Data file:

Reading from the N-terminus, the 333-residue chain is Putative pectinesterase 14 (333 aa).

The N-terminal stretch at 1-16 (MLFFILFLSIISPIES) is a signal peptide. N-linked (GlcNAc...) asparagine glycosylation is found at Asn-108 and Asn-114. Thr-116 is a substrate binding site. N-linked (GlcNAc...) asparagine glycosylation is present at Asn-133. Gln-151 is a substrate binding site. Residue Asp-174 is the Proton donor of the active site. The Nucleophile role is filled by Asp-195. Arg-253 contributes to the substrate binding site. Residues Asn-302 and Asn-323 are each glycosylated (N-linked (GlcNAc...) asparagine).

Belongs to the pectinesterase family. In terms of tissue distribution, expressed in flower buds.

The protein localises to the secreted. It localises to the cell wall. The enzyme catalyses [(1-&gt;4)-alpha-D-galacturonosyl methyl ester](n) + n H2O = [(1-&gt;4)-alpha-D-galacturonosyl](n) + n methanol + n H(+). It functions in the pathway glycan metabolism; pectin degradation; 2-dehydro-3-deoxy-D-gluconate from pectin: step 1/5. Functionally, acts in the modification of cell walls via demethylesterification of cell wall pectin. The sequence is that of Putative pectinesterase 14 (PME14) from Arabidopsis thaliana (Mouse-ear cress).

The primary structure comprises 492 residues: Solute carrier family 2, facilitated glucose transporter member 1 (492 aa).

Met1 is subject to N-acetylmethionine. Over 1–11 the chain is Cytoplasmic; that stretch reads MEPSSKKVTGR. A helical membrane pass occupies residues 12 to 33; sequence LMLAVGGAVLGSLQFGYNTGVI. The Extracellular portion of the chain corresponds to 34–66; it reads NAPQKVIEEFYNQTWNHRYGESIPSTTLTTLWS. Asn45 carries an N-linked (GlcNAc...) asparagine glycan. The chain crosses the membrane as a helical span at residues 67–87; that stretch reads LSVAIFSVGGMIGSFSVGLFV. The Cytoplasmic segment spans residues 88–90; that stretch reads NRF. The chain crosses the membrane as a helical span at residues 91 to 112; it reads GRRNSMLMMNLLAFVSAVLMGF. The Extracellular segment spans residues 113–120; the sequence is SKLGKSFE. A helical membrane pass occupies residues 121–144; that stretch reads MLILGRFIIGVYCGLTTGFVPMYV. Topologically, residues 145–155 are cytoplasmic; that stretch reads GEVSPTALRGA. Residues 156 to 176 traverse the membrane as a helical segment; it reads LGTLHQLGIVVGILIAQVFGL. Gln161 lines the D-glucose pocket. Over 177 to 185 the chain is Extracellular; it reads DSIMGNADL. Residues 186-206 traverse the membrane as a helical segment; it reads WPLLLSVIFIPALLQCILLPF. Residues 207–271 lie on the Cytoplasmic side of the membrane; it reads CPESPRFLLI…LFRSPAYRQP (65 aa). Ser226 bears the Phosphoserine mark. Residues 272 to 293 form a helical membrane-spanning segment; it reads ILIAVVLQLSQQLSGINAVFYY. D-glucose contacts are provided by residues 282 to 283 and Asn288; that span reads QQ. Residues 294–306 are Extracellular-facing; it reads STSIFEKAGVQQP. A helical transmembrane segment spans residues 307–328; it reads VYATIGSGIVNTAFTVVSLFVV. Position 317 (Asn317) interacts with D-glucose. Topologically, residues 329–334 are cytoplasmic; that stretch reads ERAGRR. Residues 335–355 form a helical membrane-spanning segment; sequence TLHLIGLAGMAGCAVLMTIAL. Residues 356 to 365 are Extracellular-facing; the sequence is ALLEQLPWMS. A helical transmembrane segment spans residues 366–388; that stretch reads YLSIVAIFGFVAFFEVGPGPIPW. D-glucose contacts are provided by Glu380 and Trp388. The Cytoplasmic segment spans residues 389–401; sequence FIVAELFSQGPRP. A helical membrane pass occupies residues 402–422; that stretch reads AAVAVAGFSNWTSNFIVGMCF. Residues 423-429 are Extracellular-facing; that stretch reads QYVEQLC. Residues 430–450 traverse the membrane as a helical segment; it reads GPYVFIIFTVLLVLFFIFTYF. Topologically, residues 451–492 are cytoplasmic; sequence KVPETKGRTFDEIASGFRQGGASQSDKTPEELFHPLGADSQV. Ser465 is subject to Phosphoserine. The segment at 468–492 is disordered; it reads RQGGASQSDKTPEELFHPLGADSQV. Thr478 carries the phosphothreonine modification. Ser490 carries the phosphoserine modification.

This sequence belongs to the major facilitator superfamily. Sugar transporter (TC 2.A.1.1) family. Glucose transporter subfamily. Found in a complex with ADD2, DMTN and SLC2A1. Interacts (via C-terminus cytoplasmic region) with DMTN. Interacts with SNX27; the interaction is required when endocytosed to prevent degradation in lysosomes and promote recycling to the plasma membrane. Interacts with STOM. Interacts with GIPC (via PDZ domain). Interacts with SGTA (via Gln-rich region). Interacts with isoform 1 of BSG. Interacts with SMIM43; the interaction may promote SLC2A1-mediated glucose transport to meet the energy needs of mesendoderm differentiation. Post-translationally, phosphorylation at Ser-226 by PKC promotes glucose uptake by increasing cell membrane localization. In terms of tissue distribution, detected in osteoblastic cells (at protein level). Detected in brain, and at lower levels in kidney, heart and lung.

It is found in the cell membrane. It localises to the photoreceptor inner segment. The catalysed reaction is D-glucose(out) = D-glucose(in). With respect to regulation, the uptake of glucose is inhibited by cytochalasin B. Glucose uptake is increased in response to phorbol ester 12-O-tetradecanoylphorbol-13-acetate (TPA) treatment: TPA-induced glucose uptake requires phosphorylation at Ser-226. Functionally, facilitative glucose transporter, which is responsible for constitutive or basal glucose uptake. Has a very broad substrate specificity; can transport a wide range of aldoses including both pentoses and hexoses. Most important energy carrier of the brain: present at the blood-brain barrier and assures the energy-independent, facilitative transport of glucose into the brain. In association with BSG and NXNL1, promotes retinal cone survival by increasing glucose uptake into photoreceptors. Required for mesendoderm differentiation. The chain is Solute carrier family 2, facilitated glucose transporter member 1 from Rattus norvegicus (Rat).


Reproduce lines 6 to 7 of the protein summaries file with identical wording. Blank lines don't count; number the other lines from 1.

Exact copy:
Met1 is subject to N-acetylmethionine. Over 1–11 the chain is Cytoplasmic; that stretch reads MEPSSKKVTGR. A helical membrane pass occupies residues 12 to 33; sequence LMLAVGGAVLGSLQFGYNTGVI. The Extracellular portion of the chain corresponds to 34–66; it reads NAPQKVIEEFYNQTWNHRYGESIPSTTLTTLWS. Asn45 carries an N-linked (GlcNAc...) asparagine glycan. The chain crosses the membrane as a helical span at residues 67–87; that stretch reads LSVAIFSVGGMIGSFSVGLFV. The Cytoplasmic segment spans residues 88–90; that stretch reads NRF. The chain crosses the membrane as a helical span at residues 91 to 112; it reads GRRNSMLMMNLLAFVSAVLMGF. The Extracellular segment spans residues 113–120; the sequence is SKLGKSFE. A helical membrane pass occupies residues 121–144; that stretch reads MLILGRFIIGVYCGLTTGFVPMYV. Topologically, residues 145–155 are cytoplasmic; that stretch reads GEVSPTALRGA. Residues 156 to 176 traverse the membrane as a helical segment; it reads LGTLHQLGIVVGILIAQVFGL. Gln161 lines the D-glucose pocket. Over 177 to 185 the chain is Extracellular; it reads DSIMGNADL. Residues 186-206 traverse the membrane as a helical segment; it reads WPLLLSVIFIPALLQCILLPF. Residues 207–271 lie on the Cytoplasmic side of the membrane; it reads CPESPRFLLI…LFRSPAYRQP (65 aa). Ser226 bears the Phosphoserine mark. Residues 272 to 293 form a helical membrane-spanning segment; it reads ILIAVVLQLSQQLSGINAVFYY. D-glucose contacts are provided by residues 282 to 283 and Asn288; that span reads QQ. Residues 294–306 are Extracellular-facing; it reads STSIFEKAGVQQP. A helical transmembrane segment spans residues 307–328; it reads VYATIGSGIVNTAFTVVSLFVV. Position 317 (Asn317) interacts with D-glucose. Topologically, residues 329–334 are cytoplasmic; that stretch reads ERAGRR. Residues 335–355 form a helical membrane-spanning segment; sequence TLHLIGLAGMAGCAVLMTIAL. Residues 356 to 365 are Extracellular-facing; the sequence is ALLEQLPWMS. A helical transmembrane segment spans residues 366–388; that stretch reads YLSIVAIFGFVAFFEVGPGPIPW. D-glucose contacts are provided by Glu380 and Trp388. The Cytoplasmic segment spans residues 389–401; sequence FIVAELFSQGPRP. A helical membrane pass occupies residues 402–422; that stretch reads AAVAVAGFSNWTSNFIVGMCF. Residues 423-429 are Extracellular-facing; that stretch reads QYVEQLC. Residues 430–450 traverse the membrane as a helical segment; it reads GPYVFIIFTVLLVLFFIFTYF. Topologically, residues 451–492 are cytoplasmic; sequence KVPETKGRTFDEIASGFRQGGASQSDKTPEELFHPLGADSQV. Ser465 is subject to Phosphoserine. The segment at 468–492 is disordered; it reads RQGGASQSDKTPEELFHPLGADSQV. Thr478 carries the phosphothreonine modification. Ser490 carries the phosphoserine modification.

This sequence belongs to the major facilitator superfamily. Sugar transporter (TC 2.A.1.1) family. Glucose transporter subfamily. Found in a complex with ADD2, DMTN and SLC2A1. Interacts (via C-terminus cytoplasmic region) with DMTN. Interacts with SNX27; the interaction is required when endocytosed to prevent degradation in lysosomes and promote recycling to the plasma membrane. Interacts with STOM. Interacts with GIPC (via PDZ domain). Interacts with SGTA (via Gln-rich region). Interacts with isoform 1 of BSG. Interacts with SMIM43; the interaction may promote SLC2A1-mediated glucose transport to meet the energy needs of mesendoderm differentiation. Post-translationally, phosphorylation at Ser-226 by PKC promotes glucose uptake by increasing cell membrane localization. In terms of tissue distribution, detected in osteoblastic cells (at protein level). Detected in brain, and at lower levels in kidney, heart and lung.